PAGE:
John's Blog

The Blog of John Gibson, PhD

You are not alone

In the United states, it is estimated that 15 million people struggle with depression. For anxiety problems, the number is 40 million.

If this is you, in other words, you are not alone.

Joining Forces

Many people avoid going to therapy because they're afraid to reveal a personal problem. They fear being judged, diagnosed, or possibly looked down upon. In a Facebook culture, where everybody is always taking selfies to prove what a great time they’re having, who wants to admit they are depressed, anxious, or struggling to cope with life?

Nah. No thanks, doc. I'll keep my private life to myself.

But before you dismiss therapy outright, let me tell you this. What I do is join forces with people. I do not judge, moralize, criticize, or condemn. I understand that human beings are flawed, vulnerable, irrational, and occasional conflicted.

There are no perfect human beings. Everyone struggles, sooner or later. Life is hard.

I cannot make life less hard for you — no one can. Nor can I change your past, your history, the things that have happened to you. What I can do, however, is join forces with you as you try to make progress towards some goal.


Today is Thanksgiving.

Sadly, many of us only think about gratitude one day out of the year. But I think it's a good practice for your every day life. Every now and then, you might ask, "What are you grateful for?"

Life is hard and sometimes it's just so easy to focus on darkness, pain, suffering, bad behavior, and struggle. But let us not forget the light, the good, the joy, the love, the gifts we are given…

What are you grateful for? For me, more often than not it's about people. But every now and then, the perfect cup of coffee, lunch out with my beloved, a delightful discussion with my daughter, the pleasure of good piece of chocolate…

Not to mention a good piece of turkey.

Happy Thanksgiving.


Pointing out the beauty of autumn –- could I be any more cliche?

And yet how can we fail to notice the transformation that will be happening over the next few weeks? It’s as if the season was made to remind us to use our senses. The red and yellow leaves, the slanted light. The sound of leaves crunching under foot. The scent of burning leaves in the distance.

Autumn is a season to be savored.

When we are depressed or anxious, we ruminate, brood, or worry. We are way up in our heads. But when we are mindful, we are right here, right now. We are present to the moment. We are open to the information our senses are giving us.

Think about the last time you felt fully alive or energized. I’ll bet you weren’t caught up in your head then. If were fully engaged in something –– fully alive –– you were completely in the now. Full engagement leaves little room for brooding about the past or worrying about the future. Full engagement keeps us right where we happen to be.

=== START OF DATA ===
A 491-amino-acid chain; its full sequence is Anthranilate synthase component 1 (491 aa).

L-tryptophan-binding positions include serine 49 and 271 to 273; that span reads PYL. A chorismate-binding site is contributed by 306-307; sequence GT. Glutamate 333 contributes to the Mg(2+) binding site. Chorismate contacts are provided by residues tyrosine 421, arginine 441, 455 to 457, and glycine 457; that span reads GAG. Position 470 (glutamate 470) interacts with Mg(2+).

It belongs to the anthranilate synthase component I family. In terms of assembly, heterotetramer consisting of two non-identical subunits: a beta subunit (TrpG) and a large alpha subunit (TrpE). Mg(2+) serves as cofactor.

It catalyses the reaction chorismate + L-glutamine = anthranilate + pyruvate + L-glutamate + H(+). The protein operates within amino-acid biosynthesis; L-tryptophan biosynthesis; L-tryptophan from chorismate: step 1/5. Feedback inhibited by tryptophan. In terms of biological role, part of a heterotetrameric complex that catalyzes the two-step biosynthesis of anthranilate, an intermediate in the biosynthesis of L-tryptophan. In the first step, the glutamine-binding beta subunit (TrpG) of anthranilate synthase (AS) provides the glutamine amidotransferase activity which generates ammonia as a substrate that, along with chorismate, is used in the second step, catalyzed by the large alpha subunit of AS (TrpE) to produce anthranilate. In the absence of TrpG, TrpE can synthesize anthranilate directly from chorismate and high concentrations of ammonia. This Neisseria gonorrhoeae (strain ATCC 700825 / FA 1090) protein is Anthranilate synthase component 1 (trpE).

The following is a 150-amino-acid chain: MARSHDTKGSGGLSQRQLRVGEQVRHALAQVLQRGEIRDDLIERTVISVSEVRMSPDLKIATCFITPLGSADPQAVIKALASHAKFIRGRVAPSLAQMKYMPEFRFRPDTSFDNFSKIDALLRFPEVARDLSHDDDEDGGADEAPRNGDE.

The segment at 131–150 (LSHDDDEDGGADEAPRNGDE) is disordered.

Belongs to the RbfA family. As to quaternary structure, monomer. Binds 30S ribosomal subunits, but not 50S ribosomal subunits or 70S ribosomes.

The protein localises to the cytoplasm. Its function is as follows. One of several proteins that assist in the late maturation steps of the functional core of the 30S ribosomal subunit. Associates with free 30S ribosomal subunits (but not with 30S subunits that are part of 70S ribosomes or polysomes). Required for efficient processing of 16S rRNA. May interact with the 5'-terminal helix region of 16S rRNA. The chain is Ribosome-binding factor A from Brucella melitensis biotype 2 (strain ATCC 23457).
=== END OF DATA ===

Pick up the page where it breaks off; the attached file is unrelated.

Do you know what mindfulness is? Here's a simple definition: "Awareness of the present moment –- with acceptance." Sometimes we need to be aware of our internal environment, our thoughts and feelings and dreams. But other times we need to be aware of the world around us. Autumn is a built-in opportunity to be more mindful, is it not?

So take that color tour. Or that long drive on a weekend afternoon. Or take a walk outdoors.

Think less, sense more. That maybe just the vacation your over-worked mind needs.


Anger gets a bad rapt. We do not like it when someone is angry with us, and often as not we do not like being angry ourselves because it makes us feel out-of-control.

And yet without anger we would never assert ourselves. We feel angry when we believe some kind of violation has occurred. Someone did something they should not have done, or vice versa, they did not do something they should have done. Either way, a standard or rule has been broken. Anger is the emotion that prompts us to assert our rights. Do not tread on us, our anger wants us to say. You may not hurt me, abuse me, or take advantage of me. These are all good things, no?

Then again, why do we fear anger so much?

The obvious answer is that not everyone expresses their anger well. It's one thing to be so angry at your boss you throw a brick through her car's windshield. It's another thing to walk down to her office after a cooling off period and calmly express your grievance. Both scenarios have anger at their base. But the latter is vastly more adaptive.

If anger is to be expressed well, if must be governed by some measure of thought. Emotion prompts action; thought governs it. We can be angry without being aggressive or violent. We can be angry without raising our voice, making threatening gestures, or using profane language. We can be angry without making empty threats.

Anger is there to help you watch out for yourself. Where would you be be without it?